Use the semi-sweetness of the syrup to control your sweetness level while baking.
Bear in mind that ingredients like butter will affect the overall taste as well, so always adjust measurements as you go to ensure desired results.
3 – Mashed Bananas
Mashed bananas are one of the most popular options for replacing banana extract.
Not only do they work as a baking ingredient with a pleasant sweetness, but they are also full of natural fruit flavor.
Depending on how ripe the bananas are, they may be a better option than prepared banana extract in certain recipes where you’re looking for a more intense flavor.
To replace one teaspoon of banana extract in a recipe, you will need ¼ cup (60mL) of mashed banana.
This is largely dependant on the ripeness, size, and yield of the fruit.
Start by mashing one large or two small bananas and then adding it to the recipe as directed.
If your final product doesn’t have enough flavor or you notice too much water content due to banana liquid, consider adding more mashed banana to reach your desired taste and texture.
4 – Coconut Extract
Coconut extract is a great alternative for when you don’t have banana extract.
It has the same fruity sweetness and will give your recipe an abundant flavor.
It will also provide a nutty flavor to the dish that can help enhance its taste.
Although coconut extract isn’t an exact substitute for banana extract, it is still one of the best replacement flavors you can use.
It is recommended to not use more than what the recipe requires as it could overpower the other ingredients in the dish.
To ensure that you get the right amount of sweetness, combine coconut extract with another sweetener like honey or maple syrup.
5 – Banana Powder
Banana powder is made from bananas that have been freeze-dried and then ground into a powder.
This powder can then be used as a banana extract substitute.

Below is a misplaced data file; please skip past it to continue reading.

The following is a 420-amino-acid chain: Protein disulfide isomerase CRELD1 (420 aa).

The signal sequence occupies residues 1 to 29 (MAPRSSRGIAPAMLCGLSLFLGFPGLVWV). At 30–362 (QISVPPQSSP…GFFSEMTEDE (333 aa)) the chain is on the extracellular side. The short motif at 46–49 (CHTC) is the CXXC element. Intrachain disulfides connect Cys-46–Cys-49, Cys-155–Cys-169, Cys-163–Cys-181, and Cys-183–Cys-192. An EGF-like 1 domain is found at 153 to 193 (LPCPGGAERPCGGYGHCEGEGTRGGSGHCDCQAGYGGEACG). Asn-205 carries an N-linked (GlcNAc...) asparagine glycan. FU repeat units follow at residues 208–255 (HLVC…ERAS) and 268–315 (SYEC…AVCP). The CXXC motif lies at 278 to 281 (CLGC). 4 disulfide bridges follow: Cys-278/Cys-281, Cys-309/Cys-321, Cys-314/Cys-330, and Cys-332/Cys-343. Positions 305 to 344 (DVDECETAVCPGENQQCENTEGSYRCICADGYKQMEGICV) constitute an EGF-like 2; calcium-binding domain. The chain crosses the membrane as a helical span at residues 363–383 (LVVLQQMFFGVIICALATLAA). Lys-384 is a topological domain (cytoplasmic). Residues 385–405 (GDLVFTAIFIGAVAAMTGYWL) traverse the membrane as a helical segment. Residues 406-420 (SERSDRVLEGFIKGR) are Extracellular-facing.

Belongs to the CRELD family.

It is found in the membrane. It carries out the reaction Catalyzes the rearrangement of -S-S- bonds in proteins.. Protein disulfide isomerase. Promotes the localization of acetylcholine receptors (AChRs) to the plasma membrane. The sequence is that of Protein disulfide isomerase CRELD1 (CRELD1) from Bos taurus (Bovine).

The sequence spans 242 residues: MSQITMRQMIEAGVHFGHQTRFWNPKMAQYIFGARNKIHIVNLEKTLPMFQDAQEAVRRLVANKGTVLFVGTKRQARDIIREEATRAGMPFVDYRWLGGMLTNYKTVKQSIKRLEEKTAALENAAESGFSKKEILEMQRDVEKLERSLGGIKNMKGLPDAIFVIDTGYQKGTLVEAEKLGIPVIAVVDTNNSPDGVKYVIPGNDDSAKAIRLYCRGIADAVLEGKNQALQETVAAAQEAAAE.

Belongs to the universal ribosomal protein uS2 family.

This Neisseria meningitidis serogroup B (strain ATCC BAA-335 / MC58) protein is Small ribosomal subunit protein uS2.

Banana powder has a more intense flavor than banana extract, so you may need to adjust the amount you use according to your personal preferences and recipe.
Banana powder is great for adding flavor, especially to baked goods.
The banana flavor will come through prominently and it has the added benefit of giving the baked goods some texture and color due to the small bits of dried banana in each serving.
It can also be used in smoothies for flavoring, espresso drinks for something different, and even yogurt as an alternative flavoring agent.
In conclusion, there is a variety of choices when it comes to substituting for banana extract.
Depending on the recipe and personal preference, any one of these substitutes can provide flavorful results.
From vanilla extract to fresh bananas, your options are varied and depend on the desired flavor and consistency of your dish.
Overall, whichever replacement you choose should not fundamentally change the flavor of the recipe drastically.
When selecting a banana extract substitute, keep in mind that some ingredients may not have a comparable strength or may affect the end result in terms of consistency or moisture level.
If possible, sample a small amount prior to completing the entire recipe so that you can adjust as needed to get satisfactory results.